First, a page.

If you are okay with accepting housing vouchers from potential tenants, all you have to do is wait for them to find you, after which you will have to fill an application to the Local Public Housing Agency (PHA).
Related fact: In most states, landlords have the freedom to choose whether or not to accept Section 8 vouchers. However, there are certain states such as Oregon and Washington where the law requires landlords to accept these vouchers on the grounds that refusal constitutes discrimination.
However, if you want to rent your property especially to tenants with Section 8 housing vouchers, you could do a few things to speed up the process.
You can either go directly to the local PHA in your area and follow all the steps recommended by them before any tenant will reach you, or list your properties on www.Gosection8.com.
To register your properties in the Section 8 housing program with the help of a local Public Housing Agency you should:
- Contact your local PHA.
- See all their requirements and check if your property fits. If there are any aspects that your unit does not tick from the 'must-have' list, you should change this before moving on to the next step.
- Complete an inspection for your rental unit (this should take place a few days after the tenancy approval). During the visit of a Public Housing Authority staff member, your property must pass certain points to complete the rental process successfully. Usually, they will check the sanitary facilities, illumination, electricity, water supply and a few other things.
- After your rental unit passes the inspection, you will have to go through a series of signings and exchanging of documents to make the monthly payment by voucher possible.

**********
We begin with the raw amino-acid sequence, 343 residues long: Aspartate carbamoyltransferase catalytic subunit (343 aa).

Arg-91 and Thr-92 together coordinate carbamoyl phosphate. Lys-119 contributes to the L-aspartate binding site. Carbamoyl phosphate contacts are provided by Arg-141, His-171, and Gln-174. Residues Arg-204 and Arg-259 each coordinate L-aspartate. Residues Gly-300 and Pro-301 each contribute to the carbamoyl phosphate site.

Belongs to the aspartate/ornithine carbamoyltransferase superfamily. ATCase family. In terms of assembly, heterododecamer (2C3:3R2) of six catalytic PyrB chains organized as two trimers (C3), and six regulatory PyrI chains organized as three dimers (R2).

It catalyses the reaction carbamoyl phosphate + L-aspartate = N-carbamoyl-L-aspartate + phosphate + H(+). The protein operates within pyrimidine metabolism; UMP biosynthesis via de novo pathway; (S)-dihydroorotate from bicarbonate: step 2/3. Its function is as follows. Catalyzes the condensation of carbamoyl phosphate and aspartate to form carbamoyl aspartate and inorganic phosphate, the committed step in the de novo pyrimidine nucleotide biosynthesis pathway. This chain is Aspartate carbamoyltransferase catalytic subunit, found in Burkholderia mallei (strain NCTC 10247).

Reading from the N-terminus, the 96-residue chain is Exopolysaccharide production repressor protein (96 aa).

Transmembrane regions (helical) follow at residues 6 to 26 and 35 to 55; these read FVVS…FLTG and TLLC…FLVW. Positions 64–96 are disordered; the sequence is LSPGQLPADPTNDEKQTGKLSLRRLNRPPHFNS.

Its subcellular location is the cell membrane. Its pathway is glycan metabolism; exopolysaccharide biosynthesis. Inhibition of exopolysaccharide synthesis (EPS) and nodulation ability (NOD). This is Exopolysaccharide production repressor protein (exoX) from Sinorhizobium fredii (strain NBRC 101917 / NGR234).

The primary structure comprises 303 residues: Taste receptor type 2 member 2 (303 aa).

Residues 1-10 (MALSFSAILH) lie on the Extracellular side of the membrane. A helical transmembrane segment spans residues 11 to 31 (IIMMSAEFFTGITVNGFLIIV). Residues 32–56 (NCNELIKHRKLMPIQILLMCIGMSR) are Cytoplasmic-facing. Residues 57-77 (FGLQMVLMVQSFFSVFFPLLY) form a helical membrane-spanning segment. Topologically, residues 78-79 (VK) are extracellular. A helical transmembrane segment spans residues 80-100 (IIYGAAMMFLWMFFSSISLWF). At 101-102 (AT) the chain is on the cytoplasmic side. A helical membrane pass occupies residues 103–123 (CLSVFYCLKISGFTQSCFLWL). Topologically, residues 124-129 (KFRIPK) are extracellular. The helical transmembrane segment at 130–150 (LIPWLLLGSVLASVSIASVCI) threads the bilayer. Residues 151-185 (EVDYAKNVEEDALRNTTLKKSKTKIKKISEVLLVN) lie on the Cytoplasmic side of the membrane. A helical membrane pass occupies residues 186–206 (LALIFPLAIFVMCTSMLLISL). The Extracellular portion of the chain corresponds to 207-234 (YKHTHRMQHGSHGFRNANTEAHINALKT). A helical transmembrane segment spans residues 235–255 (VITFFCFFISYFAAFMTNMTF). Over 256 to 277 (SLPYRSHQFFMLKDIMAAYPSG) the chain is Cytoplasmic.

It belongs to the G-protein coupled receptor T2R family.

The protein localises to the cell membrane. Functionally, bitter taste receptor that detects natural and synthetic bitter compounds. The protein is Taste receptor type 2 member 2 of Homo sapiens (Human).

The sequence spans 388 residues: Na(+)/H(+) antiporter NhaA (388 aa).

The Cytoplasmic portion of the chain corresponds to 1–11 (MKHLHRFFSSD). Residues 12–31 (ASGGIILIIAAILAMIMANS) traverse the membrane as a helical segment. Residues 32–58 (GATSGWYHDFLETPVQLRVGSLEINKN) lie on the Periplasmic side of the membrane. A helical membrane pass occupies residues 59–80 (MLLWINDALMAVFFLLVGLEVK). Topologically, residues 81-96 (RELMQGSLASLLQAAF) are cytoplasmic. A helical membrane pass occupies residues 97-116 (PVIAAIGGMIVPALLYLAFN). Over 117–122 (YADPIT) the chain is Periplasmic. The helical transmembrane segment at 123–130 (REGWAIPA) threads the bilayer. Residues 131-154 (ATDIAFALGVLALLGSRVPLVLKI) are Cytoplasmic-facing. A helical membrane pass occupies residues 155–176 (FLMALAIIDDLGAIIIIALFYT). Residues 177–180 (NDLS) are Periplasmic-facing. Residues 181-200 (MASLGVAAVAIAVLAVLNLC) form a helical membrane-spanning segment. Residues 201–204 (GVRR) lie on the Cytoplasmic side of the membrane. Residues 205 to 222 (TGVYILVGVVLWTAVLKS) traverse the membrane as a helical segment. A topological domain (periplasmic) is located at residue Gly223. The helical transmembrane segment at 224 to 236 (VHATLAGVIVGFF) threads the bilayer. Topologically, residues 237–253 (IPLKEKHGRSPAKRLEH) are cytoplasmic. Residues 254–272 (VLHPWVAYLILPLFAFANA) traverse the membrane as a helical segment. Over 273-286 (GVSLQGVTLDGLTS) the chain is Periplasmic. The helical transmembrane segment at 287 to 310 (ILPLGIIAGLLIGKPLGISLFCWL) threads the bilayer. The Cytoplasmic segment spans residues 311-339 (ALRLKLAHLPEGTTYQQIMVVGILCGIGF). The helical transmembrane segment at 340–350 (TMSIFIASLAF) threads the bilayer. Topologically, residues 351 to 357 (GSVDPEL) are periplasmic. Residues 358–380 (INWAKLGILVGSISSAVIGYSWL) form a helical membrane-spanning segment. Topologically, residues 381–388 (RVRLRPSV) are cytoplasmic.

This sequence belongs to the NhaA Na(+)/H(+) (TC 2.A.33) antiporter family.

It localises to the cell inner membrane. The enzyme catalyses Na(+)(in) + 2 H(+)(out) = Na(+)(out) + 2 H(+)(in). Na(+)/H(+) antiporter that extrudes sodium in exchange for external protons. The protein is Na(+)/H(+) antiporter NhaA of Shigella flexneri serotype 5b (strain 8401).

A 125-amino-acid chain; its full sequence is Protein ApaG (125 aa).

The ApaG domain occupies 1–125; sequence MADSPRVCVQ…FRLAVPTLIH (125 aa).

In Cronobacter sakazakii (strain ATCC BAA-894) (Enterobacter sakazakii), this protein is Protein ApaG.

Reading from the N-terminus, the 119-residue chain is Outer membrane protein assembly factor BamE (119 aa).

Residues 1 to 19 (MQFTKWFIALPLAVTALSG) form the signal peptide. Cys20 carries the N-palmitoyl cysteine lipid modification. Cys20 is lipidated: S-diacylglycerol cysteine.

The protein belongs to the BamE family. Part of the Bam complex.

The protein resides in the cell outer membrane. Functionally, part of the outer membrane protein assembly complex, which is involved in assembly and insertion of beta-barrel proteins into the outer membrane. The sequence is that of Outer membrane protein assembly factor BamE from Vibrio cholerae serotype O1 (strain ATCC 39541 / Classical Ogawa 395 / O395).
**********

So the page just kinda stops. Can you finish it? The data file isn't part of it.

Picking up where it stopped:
- Now you're all set up to start finding your tenants. The PHA office will be with you at this stage, helping to promote your property and making sure that potential tenants meet all the necessary criteria for renting your unit.
The ‘Go Section 8’ website provides property rental listings directly to Public Housing Authorities and will make your properties visible to many tenants daily looking for Section 8 rental housing in their area. Here's what to do if you choose this option instead:
- Post your property on their website provide information about your unit exactly as you would do on any other rental website — upload pictures and give all the details about your address, unit capacity, utilities, parking lot, monthly rent and deposit amount required, and anything else related to your property characteristics.
- Wait to receive a message from a tenant interested in your property and contact the Department of Housing and Urban Development to review their application in order to see if they can afford your rent out your unit.